Summary judgment is proper when "there is no genuine issue of material fact and the movant is entitled to judgment as a matter of law."[5] And we review a grant or denial of summary judgment de novo, viewing all evidence in the light most favorable to the non-moving party.[6] Furthermore, the party opposing summary judgment is "not required to produce evidence demanding judgment for it, but is only required to present evidence that raises a genuine issue of material fact."[7] With these guiding principles in mind, we turn now to Sadlowski's arguments on appeal.

         1. Sadlowski argues that the grant of summary judgment was erroneous when there are genuine issues of material fact as to whether Beacon had a duty to provide security to the condominium complex. Additionally, in a separate enumeration of error, Sadlowski challenges the trial court's conclusion that Beacon was not providing "security" to the complex and had no duty to provide security on a public sidewalk (i.e., the court's conclusion that Sadlowski was not within the approaches of the condominium). We disagree with Sadlowski that Beacon was providing security to the residents of the condominium complex or had a duty to provide security to the residents.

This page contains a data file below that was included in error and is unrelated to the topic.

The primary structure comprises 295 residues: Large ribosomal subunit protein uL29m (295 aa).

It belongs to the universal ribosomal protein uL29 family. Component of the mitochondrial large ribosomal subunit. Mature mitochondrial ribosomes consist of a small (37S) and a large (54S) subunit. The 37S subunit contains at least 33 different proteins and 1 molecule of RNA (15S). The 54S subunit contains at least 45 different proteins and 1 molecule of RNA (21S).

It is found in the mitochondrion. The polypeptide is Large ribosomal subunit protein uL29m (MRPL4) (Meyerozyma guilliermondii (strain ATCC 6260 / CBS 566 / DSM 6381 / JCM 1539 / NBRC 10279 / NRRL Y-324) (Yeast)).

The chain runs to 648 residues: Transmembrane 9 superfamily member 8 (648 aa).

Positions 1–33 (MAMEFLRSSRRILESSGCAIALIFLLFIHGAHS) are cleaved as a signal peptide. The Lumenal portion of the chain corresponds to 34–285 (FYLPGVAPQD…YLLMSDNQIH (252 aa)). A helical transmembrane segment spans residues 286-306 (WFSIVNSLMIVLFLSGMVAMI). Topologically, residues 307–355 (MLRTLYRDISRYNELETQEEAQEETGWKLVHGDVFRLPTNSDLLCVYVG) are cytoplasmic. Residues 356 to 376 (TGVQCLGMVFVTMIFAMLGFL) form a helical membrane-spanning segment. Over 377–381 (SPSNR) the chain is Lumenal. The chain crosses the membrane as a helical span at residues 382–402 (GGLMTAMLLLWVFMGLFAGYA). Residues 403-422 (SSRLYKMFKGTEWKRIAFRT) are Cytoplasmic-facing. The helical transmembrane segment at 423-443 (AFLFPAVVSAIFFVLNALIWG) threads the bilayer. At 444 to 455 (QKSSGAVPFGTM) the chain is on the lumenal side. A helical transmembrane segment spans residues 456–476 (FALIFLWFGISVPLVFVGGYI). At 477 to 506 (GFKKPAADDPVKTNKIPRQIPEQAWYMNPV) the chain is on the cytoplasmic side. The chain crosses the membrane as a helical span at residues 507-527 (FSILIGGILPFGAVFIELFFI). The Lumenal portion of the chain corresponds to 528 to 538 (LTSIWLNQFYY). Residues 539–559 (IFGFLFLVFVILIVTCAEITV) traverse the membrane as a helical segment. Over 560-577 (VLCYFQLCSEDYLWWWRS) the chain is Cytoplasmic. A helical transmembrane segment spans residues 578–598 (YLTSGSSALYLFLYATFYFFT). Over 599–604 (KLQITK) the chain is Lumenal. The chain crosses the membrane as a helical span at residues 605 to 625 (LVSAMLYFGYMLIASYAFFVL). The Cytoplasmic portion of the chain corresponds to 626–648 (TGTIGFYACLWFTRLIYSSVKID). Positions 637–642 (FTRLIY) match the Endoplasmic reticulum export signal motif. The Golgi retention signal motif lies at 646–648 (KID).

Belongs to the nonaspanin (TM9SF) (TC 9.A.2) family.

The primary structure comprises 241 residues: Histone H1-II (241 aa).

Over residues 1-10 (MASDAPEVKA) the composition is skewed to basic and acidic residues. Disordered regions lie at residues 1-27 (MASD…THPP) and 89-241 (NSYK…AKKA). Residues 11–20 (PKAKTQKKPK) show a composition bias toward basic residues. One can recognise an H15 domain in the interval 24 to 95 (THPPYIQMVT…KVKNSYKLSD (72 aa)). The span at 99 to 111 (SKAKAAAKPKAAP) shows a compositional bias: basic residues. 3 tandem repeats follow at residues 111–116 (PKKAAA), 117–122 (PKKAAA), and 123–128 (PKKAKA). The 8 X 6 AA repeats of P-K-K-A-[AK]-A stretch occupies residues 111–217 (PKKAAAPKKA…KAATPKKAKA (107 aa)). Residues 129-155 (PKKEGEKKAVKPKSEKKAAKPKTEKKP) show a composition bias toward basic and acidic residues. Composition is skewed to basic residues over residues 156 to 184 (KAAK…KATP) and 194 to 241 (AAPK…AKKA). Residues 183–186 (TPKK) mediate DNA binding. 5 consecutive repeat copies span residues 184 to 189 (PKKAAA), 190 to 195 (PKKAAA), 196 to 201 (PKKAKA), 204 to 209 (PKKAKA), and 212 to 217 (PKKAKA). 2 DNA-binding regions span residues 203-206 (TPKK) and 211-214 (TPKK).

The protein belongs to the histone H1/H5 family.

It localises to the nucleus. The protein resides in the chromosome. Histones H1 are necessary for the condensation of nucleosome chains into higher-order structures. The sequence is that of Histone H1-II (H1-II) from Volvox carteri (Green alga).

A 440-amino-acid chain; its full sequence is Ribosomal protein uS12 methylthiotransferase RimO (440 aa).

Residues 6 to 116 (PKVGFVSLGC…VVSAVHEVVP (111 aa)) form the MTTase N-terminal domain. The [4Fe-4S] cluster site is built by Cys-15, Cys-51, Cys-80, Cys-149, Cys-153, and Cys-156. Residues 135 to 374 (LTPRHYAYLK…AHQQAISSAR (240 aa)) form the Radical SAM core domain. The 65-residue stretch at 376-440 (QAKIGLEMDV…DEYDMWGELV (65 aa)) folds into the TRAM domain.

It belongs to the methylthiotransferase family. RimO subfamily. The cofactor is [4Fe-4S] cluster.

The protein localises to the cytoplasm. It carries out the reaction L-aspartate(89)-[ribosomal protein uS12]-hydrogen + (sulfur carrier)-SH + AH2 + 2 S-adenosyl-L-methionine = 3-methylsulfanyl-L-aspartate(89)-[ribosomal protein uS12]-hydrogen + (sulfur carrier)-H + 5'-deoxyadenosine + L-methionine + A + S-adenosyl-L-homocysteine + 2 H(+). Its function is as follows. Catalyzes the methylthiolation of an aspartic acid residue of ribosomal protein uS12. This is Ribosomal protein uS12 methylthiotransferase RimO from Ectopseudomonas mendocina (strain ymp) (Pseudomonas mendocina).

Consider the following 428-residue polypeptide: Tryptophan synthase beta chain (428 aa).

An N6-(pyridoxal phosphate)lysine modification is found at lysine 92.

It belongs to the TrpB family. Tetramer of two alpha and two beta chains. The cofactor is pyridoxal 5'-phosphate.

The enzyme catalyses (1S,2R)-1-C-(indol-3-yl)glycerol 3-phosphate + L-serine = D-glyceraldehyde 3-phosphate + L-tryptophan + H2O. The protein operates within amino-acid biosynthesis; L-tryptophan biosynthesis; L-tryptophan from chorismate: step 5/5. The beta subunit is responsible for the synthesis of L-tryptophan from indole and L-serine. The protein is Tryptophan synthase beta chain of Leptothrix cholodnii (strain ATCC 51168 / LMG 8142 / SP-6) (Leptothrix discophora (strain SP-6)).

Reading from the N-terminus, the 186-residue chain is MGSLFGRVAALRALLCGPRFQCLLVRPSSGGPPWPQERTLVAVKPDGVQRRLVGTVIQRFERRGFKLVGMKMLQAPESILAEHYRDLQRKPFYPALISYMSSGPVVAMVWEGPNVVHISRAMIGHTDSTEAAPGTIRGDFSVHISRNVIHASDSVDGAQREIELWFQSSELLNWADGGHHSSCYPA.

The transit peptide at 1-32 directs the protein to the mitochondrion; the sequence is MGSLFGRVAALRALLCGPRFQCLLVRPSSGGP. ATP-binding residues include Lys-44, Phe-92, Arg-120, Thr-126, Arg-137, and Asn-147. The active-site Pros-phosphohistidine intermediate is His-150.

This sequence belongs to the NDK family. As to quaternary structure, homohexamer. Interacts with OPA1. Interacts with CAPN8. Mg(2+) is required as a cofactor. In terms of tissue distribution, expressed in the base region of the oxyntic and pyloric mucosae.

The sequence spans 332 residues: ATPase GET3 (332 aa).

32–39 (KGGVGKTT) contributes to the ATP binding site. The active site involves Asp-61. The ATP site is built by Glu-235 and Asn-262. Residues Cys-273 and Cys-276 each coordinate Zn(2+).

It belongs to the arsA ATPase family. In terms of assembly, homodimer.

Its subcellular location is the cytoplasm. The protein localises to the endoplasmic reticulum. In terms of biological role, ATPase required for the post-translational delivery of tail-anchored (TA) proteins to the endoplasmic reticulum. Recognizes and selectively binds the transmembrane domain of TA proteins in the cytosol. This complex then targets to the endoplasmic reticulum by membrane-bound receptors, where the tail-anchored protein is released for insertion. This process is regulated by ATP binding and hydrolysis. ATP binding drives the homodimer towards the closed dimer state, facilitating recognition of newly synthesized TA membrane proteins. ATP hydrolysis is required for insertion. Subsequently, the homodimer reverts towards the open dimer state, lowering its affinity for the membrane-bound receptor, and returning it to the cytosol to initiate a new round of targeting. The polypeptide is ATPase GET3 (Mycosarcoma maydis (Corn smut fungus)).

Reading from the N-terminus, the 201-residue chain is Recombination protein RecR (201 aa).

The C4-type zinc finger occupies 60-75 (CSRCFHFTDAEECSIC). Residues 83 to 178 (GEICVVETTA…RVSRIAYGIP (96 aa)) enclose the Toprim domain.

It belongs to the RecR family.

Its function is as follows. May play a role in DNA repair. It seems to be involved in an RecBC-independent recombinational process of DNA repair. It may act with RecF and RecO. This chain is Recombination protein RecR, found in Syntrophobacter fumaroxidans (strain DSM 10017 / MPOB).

In bringing his complaint, Sadlowski sought to recover damages under theories of negligence and gross negligence as to Beacon's failure to provide him with a working key fob for the vehicular-access gate to the condominium complex. And it is well established that, in order to state a cause of action for negligence in Georgia, the following elements must be shown:

(1) [a] legal duty to conform to a standard of conduct raised by the law for the protection of others against unreasonable risks of harm; (2) a breach of this standard; (3) a legally attributable causal connection between the conduct and the resulting injury; and (4) some loss or damage flowing to the plaintiff's legally protected interest as a result of the alleged breach of the legal duty.[8]

         In granting summary judgment to Beacon, the trial court concluded that (1) Beacon owed no duty to provide security on a public sidewalk, (2) Sadlowski had equal or superior knowledge that his access fob was inoperable at the time of the incident, and (3) Sadlowski assumed the risk of injury when he decided to physically engage with his attacker. As to the HOA, which again is not a party to this appeal, the trial court granted summary judgment for these same reasons but also for the additional reason that the condominium declarations included a valid and binding exculpatory clause as to the provision of security, relieving the HOA of the duty to provide same.